This review will highlight the main concepts you need to know about the aPTT test for exams!
The aPTT is a helpful test for assessing the coagulation process. As the nurse you want to know the normal range, what the test assesses, how it’s used to monitor Heparin therapy, and the nurse’s role.
Don’t forget to take the quiz on PT/INR vs. aPTT after reviewing this material.
aPTT Blood Test Review
What’s an aPTT?
An aPTT is a blood test used to see how fast the blood clots. aPTT stands for activated partial thromboplastin time.
To obtain an aPTT, blood will be withdrawn from a vein with a needle, collected in a special vial, and sent to the lab. Then the lab will report the lab result back to you.
The aPTT is helpful in detecting bleeding disorders and monitoring Heparin therapy because it assesses how well the coagulation cascade works. Also, it is sometimes ordered with a PT/INR (which we talked about in the previous review).
Heparin works by enhancing the activity of antithrombin III (a natural substance in our body). This substance inactivates enzymes that play a role in the clotting process.
When it is activated (antithrombin III) it will prevent the activation of thrombin (which converts fibrinogen to fibrin).
The coagulation cascade is a process made up of 3 pathways that leads to the formation of a clot. This is beneficial when injury has occurred that could result in blood loss from the vascular system.
For example, when injury happens (whether it’s an external or internal injury), platelets arrive to the scene and this causes clotting factors to be activated in a specific order from specific pathways of the coagulation cascade. The end result will be that a clot forms and this will help prevent excessive bleeding.
The coagulation cascade includes 3 pathways that lead to the formation of a clot:
- extrinsic pathway: it is activated when there is external injury that results in blood loss to the vascular system.
- intrinsic pathway: it is activated when there is internal injury within the vascular system.
- common pathway: this is where the extrinsic and intrinsic pathway meet to form a clot.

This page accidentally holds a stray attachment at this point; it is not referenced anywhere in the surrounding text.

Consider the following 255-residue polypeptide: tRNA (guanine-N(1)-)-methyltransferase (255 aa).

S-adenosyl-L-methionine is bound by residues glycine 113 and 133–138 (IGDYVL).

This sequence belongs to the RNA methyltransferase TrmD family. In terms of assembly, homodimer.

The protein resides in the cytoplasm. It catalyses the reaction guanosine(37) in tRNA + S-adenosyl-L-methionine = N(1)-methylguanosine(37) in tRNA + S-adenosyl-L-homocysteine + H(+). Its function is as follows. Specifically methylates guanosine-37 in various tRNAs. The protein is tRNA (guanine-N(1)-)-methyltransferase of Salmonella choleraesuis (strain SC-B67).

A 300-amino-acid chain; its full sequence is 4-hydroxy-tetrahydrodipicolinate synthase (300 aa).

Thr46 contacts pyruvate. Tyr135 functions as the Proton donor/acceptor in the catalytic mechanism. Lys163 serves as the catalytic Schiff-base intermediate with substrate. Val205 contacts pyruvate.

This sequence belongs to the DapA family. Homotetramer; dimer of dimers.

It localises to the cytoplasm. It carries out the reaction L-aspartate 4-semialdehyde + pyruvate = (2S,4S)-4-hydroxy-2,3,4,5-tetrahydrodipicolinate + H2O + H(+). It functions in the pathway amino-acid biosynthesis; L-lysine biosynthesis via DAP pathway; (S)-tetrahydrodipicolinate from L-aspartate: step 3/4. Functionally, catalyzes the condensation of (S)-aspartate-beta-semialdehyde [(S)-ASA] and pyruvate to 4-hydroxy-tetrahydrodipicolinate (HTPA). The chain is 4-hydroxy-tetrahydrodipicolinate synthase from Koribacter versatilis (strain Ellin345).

*Each pathway has specific clotting factors that work to form a clot. There are approximately 13 clotting factors.
The aPTT assesses the INTRINSIC and COMMON pathways. Therefore, it checks clotting factors: I, II, V, X (clotting factors of the common pathways), and XII, XI, IX, VIII (clotting factors of the intrinsic pathway).
Key Concepts to Remember about the aPTT
- The aPTT test tells us about how well the intrinsic and common pathway work together to create a clot based on the clotting factors they use.
- It’s measured in seconds.
- The normal range measurement varies among labs because they use different testing agents.
- Normal range for an aPTT: 30-40 seconds (approximate)… results higher than this means the patient has a prolonged time forming a clot.
- aPTT vs PTT? It measures the same thing, but an activator agent is added to the aPTT to speed up the clotting time, which makes the results have a smaller range compared to the PTT.
- Normal range for PTT: 60-70 seconds (approximate)
- The aPTT is measured for patients on Heparin because it more sensitive.
- Heparin therapeutic goal is 1.5 – 2.5 times the normal value range.
You may be interested in Labs to Know for NCLEX Review.
- Food and Drug administration. (2017). Heparin Sodium, for intravenous use Ebook]. Retrieved from https://www.accessdata.fda.gov/drugsatfda_docs/label/2017/017029s140lbl.pdf